Indian security agencies may be pursuing former IPL Chairman Lalit Modi, now in London, but they are yet to submit a formal extradition request to the External Affairs Ministry.
The ministry admitted to IANS in response to an RTI query that it was yet to get a formal extradition request without which it cannot make any request to the United Kingdom to send Lalit Modi back to India.
“The ministry is yet to receive a formal extradition request in respect of Lalit Modi from the concerned investigating agency in India,” said the April 11 reply to the Right to Information query.
A later April 28 RTI reply from the Central Bureau of Investigation (CBI), which got a communication from the External Affairs Ministry, said it was not bound by RTI rules to reveal any information.
The Enforcement Directorate (ED) is pursuing 17 cases of alleged financial impropriety against Modi and other former office-bearers of the Board of Control for Cricket In India-Indian Premier League (BCCI-IPL) under the Foreign Exchange Management Act (FEMA) and the Prevention of Money Laundering Act (PMLA).
The amount involved is said to be a whopping Rs 2,200 crore.
Modi left India in 2010 following alleged financial irregularities in the cash-rich Indian Premier League’s 2009 season.
Asked about the delay in sending extradition request to the UK, an ED official said: “Before sending extradition request against the fugitive, it is necessary to file a chargesheet against him; that is yet to be submitted in court.”
In the past six years, the Tamil Nadu Police in Chennai have not completed the investigations and, therefore, no chargesheet has been filed against Modi.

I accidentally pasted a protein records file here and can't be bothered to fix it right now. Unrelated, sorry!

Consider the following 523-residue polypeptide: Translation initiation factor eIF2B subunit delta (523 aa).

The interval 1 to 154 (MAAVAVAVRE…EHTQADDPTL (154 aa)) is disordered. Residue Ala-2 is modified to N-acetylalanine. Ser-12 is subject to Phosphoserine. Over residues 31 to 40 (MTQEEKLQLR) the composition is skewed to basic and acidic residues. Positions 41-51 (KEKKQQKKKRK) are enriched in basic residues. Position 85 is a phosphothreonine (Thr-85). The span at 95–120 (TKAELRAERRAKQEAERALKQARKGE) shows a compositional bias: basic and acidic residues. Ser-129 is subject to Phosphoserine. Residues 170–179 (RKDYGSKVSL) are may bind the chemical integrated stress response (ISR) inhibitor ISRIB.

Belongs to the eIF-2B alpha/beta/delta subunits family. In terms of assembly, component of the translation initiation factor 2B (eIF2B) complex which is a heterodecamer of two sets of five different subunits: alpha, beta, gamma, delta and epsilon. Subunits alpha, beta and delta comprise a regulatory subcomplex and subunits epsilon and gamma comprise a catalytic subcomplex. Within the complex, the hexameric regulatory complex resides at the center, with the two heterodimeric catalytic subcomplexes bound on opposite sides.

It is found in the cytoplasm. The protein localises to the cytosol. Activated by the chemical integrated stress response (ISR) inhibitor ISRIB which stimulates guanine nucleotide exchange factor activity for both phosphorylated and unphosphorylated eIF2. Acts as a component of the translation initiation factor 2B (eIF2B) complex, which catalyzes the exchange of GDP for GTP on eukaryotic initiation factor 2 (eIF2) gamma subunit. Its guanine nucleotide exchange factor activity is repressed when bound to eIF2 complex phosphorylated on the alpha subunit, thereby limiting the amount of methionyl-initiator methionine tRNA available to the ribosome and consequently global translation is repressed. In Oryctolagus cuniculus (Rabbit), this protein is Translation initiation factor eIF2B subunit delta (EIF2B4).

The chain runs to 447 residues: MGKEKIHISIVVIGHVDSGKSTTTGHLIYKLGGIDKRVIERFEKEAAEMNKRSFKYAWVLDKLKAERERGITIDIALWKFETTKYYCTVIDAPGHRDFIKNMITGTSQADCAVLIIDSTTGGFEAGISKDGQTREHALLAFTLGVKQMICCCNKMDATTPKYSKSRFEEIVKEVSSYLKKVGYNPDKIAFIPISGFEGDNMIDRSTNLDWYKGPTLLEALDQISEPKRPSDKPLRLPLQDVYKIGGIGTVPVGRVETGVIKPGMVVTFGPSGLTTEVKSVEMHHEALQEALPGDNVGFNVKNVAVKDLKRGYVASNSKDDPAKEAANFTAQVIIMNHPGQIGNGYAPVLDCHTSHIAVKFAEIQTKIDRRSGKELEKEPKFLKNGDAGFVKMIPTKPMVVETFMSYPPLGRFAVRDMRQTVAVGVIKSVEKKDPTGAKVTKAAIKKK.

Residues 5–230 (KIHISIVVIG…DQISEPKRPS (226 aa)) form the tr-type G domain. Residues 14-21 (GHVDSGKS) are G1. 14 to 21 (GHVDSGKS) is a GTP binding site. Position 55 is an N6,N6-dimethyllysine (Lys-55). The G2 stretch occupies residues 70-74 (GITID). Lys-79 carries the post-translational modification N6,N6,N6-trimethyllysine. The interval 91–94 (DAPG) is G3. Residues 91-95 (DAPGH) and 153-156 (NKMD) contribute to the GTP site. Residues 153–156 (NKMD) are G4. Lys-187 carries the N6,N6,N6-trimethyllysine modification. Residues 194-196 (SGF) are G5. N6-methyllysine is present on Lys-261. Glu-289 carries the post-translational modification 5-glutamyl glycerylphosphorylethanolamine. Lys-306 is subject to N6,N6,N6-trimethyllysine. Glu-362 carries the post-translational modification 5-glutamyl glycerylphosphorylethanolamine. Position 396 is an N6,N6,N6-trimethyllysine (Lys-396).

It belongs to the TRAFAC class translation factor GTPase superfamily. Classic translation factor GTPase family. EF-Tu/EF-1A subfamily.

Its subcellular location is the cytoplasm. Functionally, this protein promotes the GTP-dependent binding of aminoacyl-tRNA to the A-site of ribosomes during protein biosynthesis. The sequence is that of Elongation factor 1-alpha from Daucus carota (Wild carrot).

Despite a special Mumbai court’s April 2016 order to the ED to expedite Modi’s extradition process, the agency has not submitted evidences to Interpol to enable it to issue a Red Corner Notice against him.
In March, Interpol declined a “premature” Indian request for a Red Corner Notice to seek his arrest and extradition as a probe against him in India hadn’t concluded.
Interpol said a Red Corner Notice could be issued against an individual “only when sufficient judicial data is provided” with summary of facts and “a clear description of the criminal activities of the wanted person with time and location of the activity and charges”.
In Modi’s case, Interpol said, no charges have been established as yet.
The CBI, the Indian nodal agency for Interpol, on August 20, 2015, forwarded the ED’s request to Interpol to issue a Red Corner Notice against Modi.
Interpol authorities have sought additional information from the ED on their money laundering case against Modi as part of the process to issue such a global warrant against him.
The ED registered the case against Modi in December 2012 on the basis of a complaint filed by former BCCI chief N. Srinivasan with Chennai police in October 2010, alleging Modi and others embezzled money in the award of BCCI-IPL cricketing media rights in 2009.
Modi, now banned for life by the Indian cricket board for alleged corruption and misuse of power, was once a powerful man in the BCCI. He founded of IPL — the franchise-based T20 league involving domestic and foreign players. IPL matches were formally launched in 2008.
(Sidhartha Dutta can be reached at email@example.com)